James Frederick Copeland, 49, Thief River Falls, was sentenced for a felony charge of second-degree burglary and misdemeanor domestic assault.
A felony charge of first-degree criminal damage to property and a misdemeanor charge of fifth-degree assault were dismissed.
For the burglary charge, Copeland was sentenced to 28 months in prison stayed for 10 years. He was ordered to serve supervised probation for 10 years. Copeland was ordered to have no contact with the victims. He was ordered to not enter the victims’ residence.
Copeland was ordered to complete a chemical assessment. He was ordered to successfully complete a Men’s Domestic Violence Program and follow through with any aftercare at his own expense.
Copeland was ordered to not use or possess firearms, ammunition, or explosives for his lifetime unless his civil rights are restored. He was also ordered to pay $210 in fees and fines.
For the domestic assault charge, Copeland was ordered to serve 90 days in jail. He was given credit for 88 days served, and his jail time is considered to be served.
According to the complaint, Copeland assaulted a woman and a man on Oct. 29 at an apartment at 601 13th St. W. He kicked the woman at least twice in her right shoulder and upper right chest area. She suffered a large bruise on her right ankle, but it was unknown if that injury was a result of the assault or from a door falling on her.
The woman also reported that her back was hurt. She planned to go to the Emergency Room the following day. Two blood droplets were visible on her clothing, which was taken into evidence.
It was believed the blood belonged to Copeland. Copeland punched the man multiple times in his head and choked him, according to the complaint. Marks were visible on his neck. He also suffered scratches on his face and a swollen spot on his forehead.
The man said Copeland threatened to kill him. However, the incident stopped when the man said they were friends. Upon going to Copeland’s home, police observed numerous areas of blood on his body and clothing. His clothing was taken as evidence. Copeland had broken into the apartment occupied by the woman and man.
Five hours earlier, Copeland had argued with the woman with whom he has a relationship. He initially refused to leave. Later, she asked the man to sit with her at the apartment. Shortly before the incident, they heard someone knocking on the apartment door; however, they didn’t answer it. A short time later, someone knocked on the living room window. It then broke, and Copeland entered the apartment, running after the woman and kicking a bedroom door to gain entry.
The door landed on top of her. An officer, who knew about a previous incident involving the couple, observed an uneven mattress, blood on a blanket, and a door lying on the ground.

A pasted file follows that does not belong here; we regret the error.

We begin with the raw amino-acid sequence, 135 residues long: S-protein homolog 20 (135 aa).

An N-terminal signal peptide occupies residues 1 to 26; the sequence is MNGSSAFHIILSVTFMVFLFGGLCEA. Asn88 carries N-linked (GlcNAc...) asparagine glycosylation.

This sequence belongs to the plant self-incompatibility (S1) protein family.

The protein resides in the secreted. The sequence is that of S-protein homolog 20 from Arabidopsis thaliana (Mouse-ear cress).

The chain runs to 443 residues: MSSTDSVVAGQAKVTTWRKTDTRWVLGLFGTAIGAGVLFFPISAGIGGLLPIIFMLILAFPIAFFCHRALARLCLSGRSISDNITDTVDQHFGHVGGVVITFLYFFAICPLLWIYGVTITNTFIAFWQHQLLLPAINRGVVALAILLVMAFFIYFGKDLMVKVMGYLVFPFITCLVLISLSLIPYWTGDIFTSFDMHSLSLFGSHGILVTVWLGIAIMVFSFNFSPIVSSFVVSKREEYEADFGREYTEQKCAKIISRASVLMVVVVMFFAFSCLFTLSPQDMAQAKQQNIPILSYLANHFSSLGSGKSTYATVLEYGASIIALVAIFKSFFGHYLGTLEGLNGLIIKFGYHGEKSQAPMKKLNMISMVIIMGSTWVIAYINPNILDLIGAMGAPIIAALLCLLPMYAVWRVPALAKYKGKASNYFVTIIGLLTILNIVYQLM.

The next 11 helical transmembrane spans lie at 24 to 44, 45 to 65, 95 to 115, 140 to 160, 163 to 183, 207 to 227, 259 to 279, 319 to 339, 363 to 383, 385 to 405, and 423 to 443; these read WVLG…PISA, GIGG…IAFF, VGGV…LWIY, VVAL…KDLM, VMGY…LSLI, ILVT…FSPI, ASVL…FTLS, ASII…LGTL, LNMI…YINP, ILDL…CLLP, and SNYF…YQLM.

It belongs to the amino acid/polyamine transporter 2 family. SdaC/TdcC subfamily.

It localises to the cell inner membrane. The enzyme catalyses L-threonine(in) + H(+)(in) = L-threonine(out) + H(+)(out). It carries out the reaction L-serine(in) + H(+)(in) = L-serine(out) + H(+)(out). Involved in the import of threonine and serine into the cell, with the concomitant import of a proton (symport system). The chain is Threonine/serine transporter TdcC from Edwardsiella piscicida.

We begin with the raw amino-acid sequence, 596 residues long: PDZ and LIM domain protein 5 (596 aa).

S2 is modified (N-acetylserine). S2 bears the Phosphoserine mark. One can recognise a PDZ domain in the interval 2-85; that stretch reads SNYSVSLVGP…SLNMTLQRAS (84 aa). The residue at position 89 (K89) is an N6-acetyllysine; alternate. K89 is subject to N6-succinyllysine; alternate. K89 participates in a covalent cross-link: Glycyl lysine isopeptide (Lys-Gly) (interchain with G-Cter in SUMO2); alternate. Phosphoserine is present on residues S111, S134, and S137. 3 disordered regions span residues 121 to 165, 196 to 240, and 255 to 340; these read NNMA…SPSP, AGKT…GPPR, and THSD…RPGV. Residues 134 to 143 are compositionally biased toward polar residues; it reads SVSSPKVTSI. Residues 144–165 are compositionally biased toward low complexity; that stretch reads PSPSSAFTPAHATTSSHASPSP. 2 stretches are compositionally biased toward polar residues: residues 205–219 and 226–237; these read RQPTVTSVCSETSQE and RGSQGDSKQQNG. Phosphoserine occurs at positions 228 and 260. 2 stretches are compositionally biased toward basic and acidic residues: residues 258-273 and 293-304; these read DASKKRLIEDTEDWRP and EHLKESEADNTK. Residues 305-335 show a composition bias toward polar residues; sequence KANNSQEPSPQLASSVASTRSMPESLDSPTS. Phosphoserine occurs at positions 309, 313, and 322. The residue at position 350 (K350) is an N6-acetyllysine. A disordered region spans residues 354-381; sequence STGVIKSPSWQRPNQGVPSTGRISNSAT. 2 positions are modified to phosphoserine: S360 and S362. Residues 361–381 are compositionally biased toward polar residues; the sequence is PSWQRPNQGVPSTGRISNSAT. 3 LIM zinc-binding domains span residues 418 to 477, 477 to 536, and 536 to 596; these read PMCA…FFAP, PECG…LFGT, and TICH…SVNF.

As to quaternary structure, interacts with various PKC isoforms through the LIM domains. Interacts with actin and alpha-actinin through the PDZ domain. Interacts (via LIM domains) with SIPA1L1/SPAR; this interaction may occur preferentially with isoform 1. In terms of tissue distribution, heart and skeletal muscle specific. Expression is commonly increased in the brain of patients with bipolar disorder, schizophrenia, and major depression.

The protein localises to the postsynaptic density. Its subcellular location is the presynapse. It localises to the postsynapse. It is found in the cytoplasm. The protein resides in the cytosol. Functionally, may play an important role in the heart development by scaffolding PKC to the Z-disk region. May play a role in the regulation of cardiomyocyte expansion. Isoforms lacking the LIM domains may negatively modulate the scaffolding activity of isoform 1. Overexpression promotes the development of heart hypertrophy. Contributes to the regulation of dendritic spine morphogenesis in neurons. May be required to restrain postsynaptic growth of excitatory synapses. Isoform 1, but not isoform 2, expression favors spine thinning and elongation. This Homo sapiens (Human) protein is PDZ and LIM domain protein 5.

Copeland told police that he and the woman were having relationship issues. He said he went to the apartment to speak with her and became upset when he saw the man’s vehicle outside. Copeland admitted breaking the window with his arm and then crawling inside. He said he only wanted to talk to the woman and followed her to a bedroom, thinking she was the man.
Copeland denied assaulting the woman, saying he loves her. However, she pulled a taser on him. Copeland indicated that he planned to move into the apartment, but the woman had kicked him out. Copeland said he fought with the man after the man began assaulting him with a belt or belt buckle.
He initially told police that he had said nothing to the man; however, he later said he had yelled at the man. Copeland said the incident ended after the man said the two of them were friends.
The complaint indicated that Copeland had a blood alcohol content of 0.017. The woman told police that Copeland had been acting strange about five hours earlier. They got into a heated argument with him asking her whether she was involved with someone else. The woman suffered a panic attack and kept asking Copeland to leave.
He followed her out of the apartment, and she informed him that she would call the police since she has a restraining order filed against him. Copeland told her to call the police since the order hadn’t yet been served on him.
The woman continued to try to get Copeland to leave. However, he prevented her from closing a door and she grabbed a knife to protect herself. He picked up a chair and threatened to hit her. She dropped the knife and asked him to leave.
Two neighbors arrived, asking if things were OK. She said things weren’t OK. Copeland said he wanted to get his laundry and belongings out of the apartment.
The neighbors offered to help, even calling a taxi to give him a ride elsewhere. However, no one answered the phone.
Copeland eventually left and then returned about five hours later.